Several months ago I got a call from the head of the local chapter of an international engineering association. He asked me if Xerox would be willing to sponsor one kit for students to build one robot in one elementary school in Lexington, Kentucky. Knowing the value of science and math, I told him Xerox would like to purchase enough robots for every elementary school in Lexington – that’s more than 100 robots.
Why are science, technology, engineering and math programs so important to me and Xerox? Well, I grew up in an engineering family. My dad worked on the railroads. Starting at a young age, I saw the power and possibilities of engineering first hand. That inspired me to become an engineer. And at Xerox, we use math and science every day to change the world. It helps that our CEO, Ursula Burns, is an engineer as well.
At Xerox we are part of the culture of innovation – we invented the copier and the laser printer, but also the computer mouse and the graphical user interface. At Xerox, we “get” science and math and use it every day.
Scientists and engineers innovate and change the world. Consider these inventions: the automobile and the airplane; space exploration and information technology; the computer and the Internet; all from scientists and engineers. The world, and the United States specifically, need to build on that. We need to create a new generation of scientists and engineers to lead us in the 21st century.
At Xerox, we’ve been working to improve science, technology, engineering and math, or STEM, education for decades. A few examples:
For 40 years, Xerox scientists have made science fun for hundreds of thousands of students. We bring science to life through our science consultant program. It lets kids experiment the way scientists do.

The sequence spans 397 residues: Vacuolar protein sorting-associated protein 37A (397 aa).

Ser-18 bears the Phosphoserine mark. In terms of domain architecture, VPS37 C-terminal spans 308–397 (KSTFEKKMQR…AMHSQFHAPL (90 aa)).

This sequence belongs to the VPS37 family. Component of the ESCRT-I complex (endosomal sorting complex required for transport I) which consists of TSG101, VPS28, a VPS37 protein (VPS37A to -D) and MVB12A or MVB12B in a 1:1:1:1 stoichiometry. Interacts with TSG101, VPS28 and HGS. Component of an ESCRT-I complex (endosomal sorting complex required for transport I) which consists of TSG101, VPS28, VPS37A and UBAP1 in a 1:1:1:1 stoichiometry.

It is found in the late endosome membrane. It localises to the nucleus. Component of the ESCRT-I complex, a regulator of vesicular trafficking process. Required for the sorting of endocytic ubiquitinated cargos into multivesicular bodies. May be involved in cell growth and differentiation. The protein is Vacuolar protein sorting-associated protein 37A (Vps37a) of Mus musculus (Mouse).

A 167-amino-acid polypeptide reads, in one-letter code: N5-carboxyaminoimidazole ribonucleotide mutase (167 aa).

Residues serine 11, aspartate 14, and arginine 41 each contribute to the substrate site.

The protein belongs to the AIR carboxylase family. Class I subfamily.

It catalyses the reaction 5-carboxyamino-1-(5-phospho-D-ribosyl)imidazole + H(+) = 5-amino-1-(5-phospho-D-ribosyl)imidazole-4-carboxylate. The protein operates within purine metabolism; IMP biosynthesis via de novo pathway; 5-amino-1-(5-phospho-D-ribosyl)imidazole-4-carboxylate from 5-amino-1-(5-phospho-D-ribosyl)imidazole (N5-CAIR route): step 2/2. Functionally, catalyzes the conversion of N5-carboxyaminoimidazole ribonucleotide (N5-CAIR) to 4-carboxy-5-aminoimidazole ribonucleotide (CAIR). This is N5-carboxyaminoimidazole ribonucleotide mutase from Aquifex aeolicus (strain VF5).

We connect Xerox scientists and engineers with teachers under one common goal: to reinforce science concepts for third, fourth, fifth and sixth graders.
Another example – Xerox’s partnership with FIRST, For the Inspiration and Recognition of Science and Technology. Together, students and Xerox scientists build a fully functional robot. As a founding sponsor, Xerox has been supporting FIRST since 1992 and holds a seat on its executive advisory board. The partnership has helped thousands of students to channel their curiosity into a challenging and fun-filled program that shows real-life science and engineering concepts at work.
I hope our $35,000 donation in Lexington is just the beginning for these kids, not an end. Hopefully this launches them onto a life-long love of science and engineering. At Xerox, we are always looking for additional ways to make a difference, including having our employees volunteer and mentor students, but we know ultimately money can only go so far. The business community needs to work with, and in, the local communities to enable schools to do more with what is available. We are here to help support this cause, but each of us can only do so much alone.
Connie graduated from Iowa State University with a degree in Industrial Engineering. After presenting the check and watching the students demonstrate what these robots can do, she tried to find a way to skip out of work and spend the day playing with the students and the robots.